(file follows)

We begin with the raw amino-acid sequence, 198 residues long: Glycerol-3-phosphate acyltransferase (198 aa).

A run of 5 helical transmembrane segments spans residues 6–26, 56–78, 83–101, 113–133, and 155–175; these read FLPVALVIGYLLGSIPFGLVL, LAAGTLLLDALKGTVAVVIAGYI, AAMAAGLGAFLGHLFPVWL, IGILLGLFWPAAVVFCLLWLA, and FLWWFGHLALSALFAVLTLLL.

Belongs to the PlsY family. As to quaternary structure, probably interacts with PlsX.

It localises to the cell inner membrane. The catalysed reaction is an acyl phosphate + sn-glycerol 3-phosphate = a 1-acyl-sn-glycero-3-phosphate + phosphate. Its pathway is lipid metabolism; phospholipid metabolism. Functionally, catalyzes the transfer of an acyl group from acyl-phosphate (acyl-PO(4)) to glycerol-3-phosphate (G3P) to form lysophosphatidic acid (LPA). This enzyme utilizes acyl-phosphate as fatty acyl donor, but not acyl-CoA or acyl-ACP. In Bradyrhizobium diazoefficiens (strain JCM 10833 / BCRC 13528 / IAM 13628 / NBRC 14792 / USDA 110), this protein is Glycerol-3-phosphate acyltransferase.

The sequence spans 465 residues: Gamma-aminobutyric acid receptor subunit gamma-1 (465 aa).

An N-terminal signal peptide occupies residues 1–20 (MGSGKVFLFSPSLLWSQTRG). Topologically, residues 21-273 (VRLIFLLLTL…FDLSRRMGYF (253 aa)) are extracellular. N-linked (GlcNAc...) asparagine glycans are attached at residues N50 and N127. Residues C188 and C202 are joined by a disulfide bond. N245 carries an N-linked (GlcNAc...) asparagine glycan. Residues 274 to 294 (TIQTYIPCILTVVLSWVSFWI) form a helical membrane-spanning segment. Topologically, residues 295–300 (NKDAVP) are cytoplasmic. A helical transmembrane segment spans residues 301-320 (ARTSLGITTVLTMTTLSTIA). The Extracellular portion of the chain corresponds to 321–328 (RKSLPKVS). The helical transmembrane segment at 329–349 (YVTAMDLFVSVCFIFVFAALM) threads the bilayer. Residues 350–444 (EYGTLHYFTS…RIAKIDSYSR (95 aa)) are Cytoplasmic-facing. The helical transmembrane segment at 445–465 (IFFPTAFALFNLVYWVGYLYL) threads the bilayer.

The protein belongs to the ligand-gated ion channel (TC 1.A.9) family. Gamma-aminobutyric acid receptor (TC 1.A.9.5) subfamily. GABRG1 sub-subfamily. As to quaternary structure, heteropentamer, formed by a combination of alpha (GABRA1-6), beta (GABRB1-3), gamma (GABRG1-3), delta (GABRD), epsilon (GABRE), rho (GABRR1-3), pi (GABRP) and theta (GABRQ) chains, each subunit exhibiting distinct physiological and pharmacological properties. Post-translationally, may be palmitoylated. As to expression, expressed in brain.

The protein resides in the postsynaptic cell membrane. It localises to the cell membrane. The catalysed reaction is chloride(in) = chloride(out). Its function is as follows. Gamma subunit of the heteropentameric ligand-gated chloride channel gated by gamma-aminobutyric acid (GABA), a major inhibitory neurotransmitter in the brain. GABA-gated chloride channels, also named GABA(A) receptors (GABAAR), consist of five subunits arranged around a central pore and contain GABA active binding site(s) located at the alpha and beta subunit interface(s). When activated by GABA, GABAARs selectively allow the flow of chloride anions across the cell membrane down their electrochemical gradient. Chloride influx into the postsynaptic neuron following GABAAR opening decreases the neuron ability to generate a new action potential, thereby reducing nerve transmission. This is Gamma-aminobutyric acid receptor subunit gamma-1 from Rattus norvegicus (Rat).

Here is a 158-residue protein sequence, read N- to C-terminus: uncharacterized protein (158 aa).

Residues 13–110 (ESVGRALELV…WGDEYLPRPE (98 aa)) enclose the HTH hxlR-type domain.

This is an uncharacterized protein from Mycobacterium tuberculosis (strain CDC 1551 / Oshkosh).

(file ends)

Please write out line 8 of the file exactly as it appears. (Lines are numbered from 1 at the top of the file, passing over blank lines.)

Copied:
The protein resides in the postsynaptic cell membrane. It localises to the cell membrane. The catalysed reaction is chloride(in) = chloride(out). Its function is as follows. Gamma subunit of the heteropentameric ligand-gated chloride channel gated by gamma-aminobutyric acid (GABA), a major inhibitory neurotransmitter in the brain. GABA-gated chloride channels, also named GABA(A) receptors (GABAAR), consist of five subunits arranged around a central pore and contain GABA active binding site(s) located at the alpha and beta subunit interface(s). When activated by GABA, GABAARs selectively allow the flow of chloride anions across the cell membrane down their electrochemical gradient. Chloride influx into the postsynaptic neuron following GABAAR opening decreases the neuron ability to generate a new action potential, thereby reducing nerve transmission. This is Gamma-aminobutyric acid receptor subunit gamma-1 from Rattus norvegicus (Rat).